Tuesday, August 31, 2010


Always aim at complete harmony of thought and word and deed.  
--Mohandas Gandhi

Our last stop spent a lot of time stating what Self-Possession isn’t, so let’s spend more time talking about what it is--and we can move on to the next stop on the journey, visiting a Theravadan Buddhist virtue sometimes translated as “Self-Possession,” the virtue of Sampajañña. 

Sampajañña is a word in the Pali sacred language. The 19th century English scholar Thomas Rhys Davids translated it as "attention, consideration, discrimination, comprehension, circumspection.” This fits: We noted that Self-Possession has roots in Self-Knowledge, so it makes sense that Sampajañña, as a close relative of Self-Possession, has a necessary aspect of understanding of the self. 

But this virtue also involves knowledge of the world, and mixes the knowing and the doing. In fact, a famous modern-day monk from Myanmar, Dhammacariya U Htay Hlaing, says this about the word:

The word sampajañña is derived from the combination of three syllables- sam + pa + janna=
sam (rightfully, completely, by oneself)
pa (in different ways and means, specifically)
janna (knowing, realising).

Ven. Dhammacariya goes on to use the same analogy I used of rider + steed= Self-Knowledge + Self-Possession (although instead of a horse he uses an ox, of which I imagine they have a lot more in Myanmar!) 

So, what are the “ways and means” implied by Sampajañña? Another modern-day Theravada scholar and monk, Analayo1, explains it is to conduct one’s self with dignity and care, with a sense of purpose, keeping to a specific terrain and seeing the world and those in it with truth and clarity. Sampajañña implies awareness of the basic anicca (impermanence) of the world. 

Urk! A tall order, right?! Analayo’s “purpose” means the path of spiritual development. A person with Sampajañña not only knows who they are, they know where they are going--and not going--in life, and how to conduct themselves on the way. They not only know, they understand, and their actions in even the most minor activities, like walking, lying down, brushing the teeth, show this. 

One valid translation of Sampajañña thus might be “Behaving Mindfully.” In this respect, Sampajañña has something in common with the Martian virtue of Grokking--a topic that, yes, I promise, we will visit further on down the road (and not just because I’m a fan of science fiction!). Mohandas Gandhi, whose spiritual insights and self-mastery extended to a savvy political conduct that attained independence his nation, gives us a nice example of Sampajañña. 

How, then, do we realize Sampajañña? Knowing that Buddhist monks spend their whole lives in meditative practices to attain it, I’d venture it probably, like a lot of virtues, points to an ideal that we may strive to reach, even if we never quite get there (like Moses with the land of Canaan). If you were to ask the Theravadan clergy, they would tell you the road to Sampajañña starts with meditation. So, if you do not have a regular practice of meditation, consider starting one, as a first step on that road.

May we see the gates of Sampajañña and perhaps make a home there.

1Anālayo (2006). Satipatthāna: The Direct Path to Realization. Birmingham: Windhorse Publications, pp143-5.

Sunday, August 29, 2010


Each man is a new power in nature. He holds the keys of the world in his hands... But he enters the world by one key...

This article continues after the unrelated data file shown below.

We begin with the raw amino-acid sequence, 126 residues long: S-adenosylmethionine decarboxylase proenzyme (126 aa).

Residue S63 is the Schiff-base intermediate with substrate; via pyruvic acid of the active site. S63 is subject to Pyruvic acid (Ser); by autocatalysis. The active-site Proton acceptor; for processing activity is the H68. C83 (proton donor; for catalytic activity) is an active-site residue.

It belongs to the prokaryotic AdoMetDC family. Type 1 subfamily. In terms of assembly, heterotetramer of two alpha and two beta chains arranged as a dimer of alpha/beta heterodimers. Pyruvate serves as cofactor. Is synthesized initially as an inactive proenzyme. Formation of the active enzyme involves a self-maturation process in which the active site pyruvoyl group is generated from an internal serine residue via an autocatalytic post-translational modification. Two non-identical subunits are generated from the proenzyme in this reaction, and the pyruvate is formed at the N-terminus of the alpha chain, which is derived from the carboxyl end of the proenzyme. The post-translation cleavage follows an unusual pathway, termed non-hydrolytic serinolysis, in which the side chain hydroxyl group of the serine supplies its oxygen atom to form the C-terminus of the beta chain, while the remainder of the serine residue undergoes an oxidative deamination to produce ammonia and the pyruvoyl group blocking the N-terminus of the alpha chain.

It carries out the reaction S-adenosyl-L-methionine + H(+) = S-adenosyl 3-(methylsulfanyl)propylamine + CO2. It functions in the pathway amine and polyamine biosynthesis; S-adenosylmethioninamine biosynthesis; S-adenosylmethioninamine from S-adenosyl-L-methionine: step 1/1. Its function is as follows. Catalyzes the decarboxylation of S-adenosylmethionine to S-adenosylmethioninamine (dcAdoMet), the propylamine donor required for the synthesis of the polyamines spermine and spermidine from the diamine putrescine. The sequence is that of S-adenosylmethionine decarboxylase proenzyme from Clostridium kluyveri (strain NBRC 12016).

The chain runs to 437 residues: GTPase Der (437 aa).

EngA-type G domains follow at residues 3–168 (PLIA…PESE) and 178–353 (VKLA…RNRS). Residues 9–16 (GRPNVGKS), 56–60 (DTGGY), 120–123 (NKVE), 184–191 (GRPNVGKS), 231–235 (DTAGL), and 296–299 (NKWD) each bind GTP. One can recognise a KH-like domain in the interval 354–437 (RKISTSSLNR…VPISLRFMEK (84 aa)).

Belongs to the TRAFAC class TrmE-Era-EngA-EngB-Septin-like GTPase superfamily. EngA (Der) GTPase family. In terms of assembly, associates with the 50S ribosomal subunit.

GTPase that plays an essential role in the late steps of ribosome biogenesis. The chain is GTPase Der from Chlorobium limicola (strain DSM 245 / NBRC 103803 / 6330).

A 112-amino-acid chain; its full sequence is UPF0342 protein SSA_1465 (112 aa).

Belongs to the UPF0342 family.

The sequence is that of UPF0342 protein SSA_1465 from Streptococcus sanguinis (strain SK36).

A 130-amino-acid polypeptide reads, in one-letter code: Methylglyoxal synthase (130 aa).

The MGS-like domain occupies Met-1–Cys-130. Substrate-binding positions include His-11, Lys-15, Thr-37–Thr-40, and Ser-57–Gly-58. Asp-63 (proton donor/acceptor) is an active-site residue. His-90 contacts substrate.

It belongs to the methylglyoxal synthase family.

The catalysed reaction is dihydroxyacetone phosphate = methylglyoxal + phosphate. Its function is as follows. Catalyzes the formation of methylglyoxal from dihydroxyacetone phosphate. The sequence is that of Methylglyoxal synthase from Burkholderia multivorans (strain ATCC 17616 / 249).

-Ralph Waldo Emerson, “Lecture VI: ‘Self-Possession,’” Natural Method of Mental Philosophy

The natural second stop on this journey of ten-thousand virtues is Self-Possession, falling right on the heels of Self-Knowledge. It’s a close second; these two complement one another so obviously they are like fraternal twins (not identical, but close together).

Like Romulus and Remus, mythical wolf-child founders of Rome, Self-Knowledge and Self-Possession might be thought of as the founders of the City of Virtue. (Alas, Romulus ultimately killed Remus in a pique of rivalry. As an identical twin myself, I confess this is why we identicals semi-secretly look down on fraternals, like poor country cousins with mismatched socks and uncertain adherence to incest taboos.... No self-respecting identical would murder their twin! [At least not while sober...] I admit to jostling with my “monozygotic other” Kael esp. on “bad” a.k.a “no-coffee” mornings. But at those times I'd say it's a tossup as to which one of us truly qualifies as the “evil” twin. I digress...)

What is Self-Possession? The American Heritage Dictionary describes it as “full command of one's faculties, feelings, and behavior.” So, working the metaphor: If life’s journey makes a pilgrimage through the virtues, perhaps Self-Possession can be thought of as the steed we command to take us to desired destinations (and Self-Knowledge that which helps us direct it).

In his 1858 lecture on “Self-Possession,” American writer Ralph Waldo Emerson defined Self-Possession as speaking your mind, as opposed to parroting the ideas of those around you:

Your power in the world must be by and through your individualism. Opinions are organic. Every man who stamps his personality on his life is great and free.

As a child in the 70s, “be yourself” was an alembic in which I swam almost daily, and the Transcendalist fathers no doubt would have approved. (Imagine Emerson with braids, granny glasses, Jerry Garcia-esque tie dye, and beads. Kind of a homely hippy... no offense, Mr. Emerson!) Back in the 70s, the Sisters of the Presentation of a Very Special Mister Christopher Parish1 took us schoolkids to assemblies to see films like Free to Be, You and Me-- 
--paeans to the beliefs of Emerson and his followers. (Notice those 70s kids' horses are going in circles. Hmmm...)